Land ownership by caste simply shifted places from rural to urban areas

Urging the Dalits to urbanize, Babasaheb Ambedkar said: “What is a village if not a well of localism, a den of ignorance, narrow-mindedness and communitarianism”. While several positive advances have been made in the past 75 years in independent India, has urban India recovered from the “well of localism” and “close-mindedness”?

A joint study from 2015 to 2017, conducted by Savitribai University Phule Pune, Jawaharlal Nehru University and the Indian Institute of Dalit Studies, shows that 22.3% of advanced caste (FC) Hindus possess 41% of the country’s wealth. Using nationally representative surveys, Nitin Bharti of the Paris School of Economics empirically demonstrated the dominance of the wealth of advanced castes. The richest 10% (1st decile) owned nearly 60% of urban wealth in 2012. By calculating “inequality of representation”, which measures the extent of social segregation within a wealth bracket, Bharti shows that FC dominates the top 10% while Dalits, Adivasis and Muslims are overrepresented in the bottom 50%. It would therefore be fair to say that caste-based land ownership simply shifted places from rural to urban areas without commensurate socio-economic mobility of backward castes. Consequently, the rental housing market in the so-called ‘good areas’ of urban India continues to be dominated by the CF.

I am a Dalit and studied at Welfare Boarding School in Telangana then completed my masters degree in 2020 from Azim Premji University. Thereafter, I started working in Bhilwara, Rajasthan, where my quest to find rental accommodation began. Initially, I met a doctor through an online housing application. Since I am from Telangana, it was difficult to gauge my religion and caste from my surname. I recognized that I was Hindu when he asked me about my religion. He then turned to my food preferences and wanted to know about my parents’ profession. Feeling uncomfortable, I started lying and put on an upper caste mask. With great difficulty, I ended the conversation. Frightened, I no longer approached him.

My research continued and the general trend quickly established itself. First, I was asked if I am a Hindu, then there were follow-up questions about my eating habits. Some were less subtle and asked directly, “Kaunsa jaati hai tumhara (What is your caste)?” “. I also had difficulty answering questions about my “gotra”. In one instance, after a conversation about my place of origin and marital status, I said I was a Christian when the landlord asked me about my caste. Soon he said he had already rented the house to a Brahmin family. After many knocks on many multicolored doors, a new friend assured me that he had found a home for me. A few minutes after our meeting, and without any sense of irony, the owner of the house declared: “We are only looking for Brahmins. Are you a Brahmin? Before I could say anything, my friend stepped in and said, “Yes, he is.” I said that my mother is a teacher and that I am a pure vegetarian. Then the owner of the house asked, “What is your caste?” I mentioned the South Indian Brahmin caste name of an old friend.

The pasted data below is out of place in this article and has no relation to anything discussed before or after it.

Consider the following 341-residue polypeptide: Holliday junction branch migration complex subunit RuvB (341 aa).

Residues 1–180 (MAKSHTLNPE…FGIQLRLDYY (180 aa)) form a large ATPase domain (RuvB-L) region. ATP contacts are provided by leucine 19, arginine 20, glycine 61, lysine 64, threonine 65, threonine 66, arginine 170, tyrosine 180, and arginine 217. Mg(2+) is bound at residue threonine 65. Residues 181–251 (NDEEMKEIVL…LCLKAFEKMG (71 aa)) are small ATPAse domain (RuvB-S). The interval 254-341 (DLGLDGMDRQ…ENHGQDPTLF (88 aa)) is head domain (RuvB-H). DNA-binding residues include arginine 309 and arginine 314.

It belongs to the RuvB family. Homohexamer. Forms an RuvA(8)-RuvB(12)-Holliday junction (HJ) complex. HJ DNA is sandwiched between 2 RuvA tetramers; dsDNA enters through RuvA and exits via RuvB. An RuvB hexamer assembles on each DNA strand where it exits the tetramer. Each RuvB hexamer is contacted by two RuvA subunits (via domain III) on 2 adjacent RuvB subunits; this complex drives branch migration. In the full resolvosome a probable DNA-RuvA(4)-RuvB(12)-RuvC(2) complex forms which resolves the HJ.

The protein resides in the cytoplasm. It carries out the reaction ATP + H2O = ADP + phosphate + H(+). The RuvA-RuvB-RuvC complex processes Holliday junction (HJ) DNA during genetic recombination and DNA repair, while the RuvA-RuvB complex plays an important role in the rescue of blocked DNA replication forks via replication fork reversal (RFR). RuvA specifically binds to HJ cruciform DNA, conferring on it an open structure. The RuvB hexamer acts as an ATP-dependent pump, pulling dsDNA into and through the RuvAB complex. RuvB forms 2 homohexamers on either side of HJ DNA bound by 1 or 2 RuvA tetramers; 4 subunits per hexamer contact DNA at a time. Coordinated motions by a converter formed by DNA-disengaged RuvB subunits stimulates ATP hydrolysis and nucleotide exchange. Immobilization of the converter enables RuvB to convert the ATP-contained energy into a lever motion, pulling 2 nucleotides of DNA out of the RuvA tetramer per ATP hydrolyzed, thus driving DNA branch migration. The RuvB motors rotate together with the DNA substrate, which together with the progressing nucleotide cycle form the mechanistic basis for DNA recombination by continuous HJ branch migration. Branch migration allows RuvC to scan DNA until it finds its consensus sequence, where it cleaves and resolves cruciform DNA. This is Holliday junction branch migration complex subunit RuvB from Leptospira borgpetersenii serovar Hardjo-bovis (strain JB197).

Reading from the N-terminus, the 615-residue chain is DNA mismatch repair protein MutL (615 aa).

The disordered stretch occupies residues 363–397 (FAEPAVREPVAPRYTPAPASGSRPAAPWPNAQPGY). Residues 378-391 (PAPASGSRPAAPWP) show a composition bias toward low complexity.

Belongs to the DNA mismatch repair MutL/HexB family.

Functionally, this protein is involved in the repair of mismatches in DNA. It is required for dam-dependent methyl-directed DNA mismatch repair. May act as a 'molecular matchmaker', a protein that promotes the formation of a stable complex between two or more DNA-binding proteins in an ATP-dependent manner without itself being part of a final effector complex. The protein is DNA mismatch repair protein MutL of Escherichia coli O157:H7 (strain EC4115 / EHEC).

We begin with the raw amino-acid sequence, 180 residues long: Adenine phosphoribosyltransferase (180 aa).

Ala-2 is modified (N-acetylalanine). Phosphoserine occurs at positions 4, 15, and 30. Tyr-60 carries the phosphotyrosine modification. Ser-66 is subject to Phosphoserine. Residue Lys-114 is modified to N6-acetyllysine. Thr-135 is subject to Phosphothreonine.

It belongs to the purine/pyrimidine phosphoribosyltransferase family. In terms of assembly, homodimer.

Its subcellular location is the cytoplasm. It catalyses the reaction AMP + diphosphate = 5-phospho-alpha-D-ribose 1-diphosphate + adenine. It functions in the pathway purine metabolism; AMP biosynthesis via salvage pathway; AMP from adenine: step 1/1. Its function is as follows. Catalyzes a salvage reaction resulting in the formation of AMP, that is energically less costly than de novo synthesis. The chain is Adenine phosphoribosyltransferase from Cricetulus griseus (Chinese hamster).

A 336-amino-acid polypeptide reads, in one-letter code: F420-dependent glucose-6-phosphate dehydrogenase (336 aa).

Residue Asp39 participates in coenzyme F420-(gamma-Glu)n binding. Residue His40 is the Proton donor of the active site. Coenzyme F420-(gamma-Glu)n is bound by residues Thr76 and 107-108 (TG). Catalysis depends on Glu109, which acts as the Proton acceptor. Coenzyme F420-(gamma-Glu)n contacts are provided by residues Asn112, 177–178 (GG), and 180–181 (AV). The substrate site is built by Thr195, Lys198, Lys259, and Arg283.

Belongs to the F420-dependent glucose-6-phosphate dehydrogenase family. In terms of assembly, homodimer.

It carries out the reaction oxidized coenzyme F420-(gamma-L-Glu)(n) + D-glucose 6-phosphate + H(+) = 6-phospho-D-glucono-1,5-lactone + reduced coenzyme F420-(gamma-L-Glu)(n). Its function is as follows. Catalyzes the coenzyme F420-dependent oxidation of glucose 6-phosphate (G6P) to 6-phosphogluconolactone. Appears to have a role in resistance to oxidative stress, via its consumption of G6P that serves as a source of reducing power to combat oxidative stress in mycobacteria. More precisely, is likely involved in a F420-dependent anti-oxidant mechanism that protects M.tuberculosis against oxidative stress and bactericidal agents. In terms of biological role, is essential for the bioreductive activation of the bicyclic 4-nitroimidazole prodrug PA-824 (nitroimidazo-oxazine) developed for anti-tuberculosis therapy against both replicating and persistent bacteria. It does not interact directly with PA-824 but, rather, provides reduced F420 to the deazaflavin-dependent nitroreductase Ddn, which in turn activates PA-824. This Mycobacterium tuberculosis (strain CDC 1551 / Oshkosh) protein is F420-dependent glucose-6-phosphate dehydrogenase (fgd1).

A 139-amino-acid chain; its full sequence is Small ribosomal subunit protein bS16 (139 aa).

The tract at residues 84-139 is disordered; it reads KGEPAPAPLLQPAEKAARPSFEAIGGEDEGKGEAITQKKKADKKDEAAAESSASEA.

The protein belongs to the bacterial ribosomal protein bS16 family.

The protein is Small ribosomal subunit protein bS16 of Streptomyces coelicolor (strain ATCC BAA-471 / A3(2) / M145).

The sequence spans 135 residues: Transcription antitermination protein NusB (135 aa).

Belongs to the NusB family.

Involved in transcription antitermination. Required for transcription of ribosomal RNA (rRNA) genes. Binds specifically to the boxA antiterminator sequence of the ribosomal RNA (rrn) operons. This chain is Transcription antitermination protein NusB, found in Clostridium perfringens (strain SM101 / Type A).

The owner then called a Brahmin couple and they asked me, “Do you belong to OBC or SC?” I replied with a simple face: “No, general category.” After probing further, the couple finally gave up and said, “Okay. Don’t cook eggs or other meats in the house.” The owner then asked me to bring a copy of my Aadhaar card. I left with a feeling of dread and repeatedly looked at my Aadhaar card details to make sure my caste was not listed there. When I returned with my luggage, the couple came to examine my Aadhaar. I was worried because the address on my Aadhaar said ‘Ambedkar Nagar’. But I soon realized that they couldn’t read English or Telugu.

Finally, after finding accommodation, I had to live like a typical Brahmin because people stared at me all the time. But, I realized the power of being able to speak in English. Since the people around me didn’t understand the language, I started speaking in English all the time and now their questions have also diminished. My true identity remains hidden.

Mukkera Rahul Swaero is program coordinator at LibTech India in Rajasthan Suraj Yengde, author of Caste Matters, curates bi-monthly column “Dalitality”

About Wanda G. Warren

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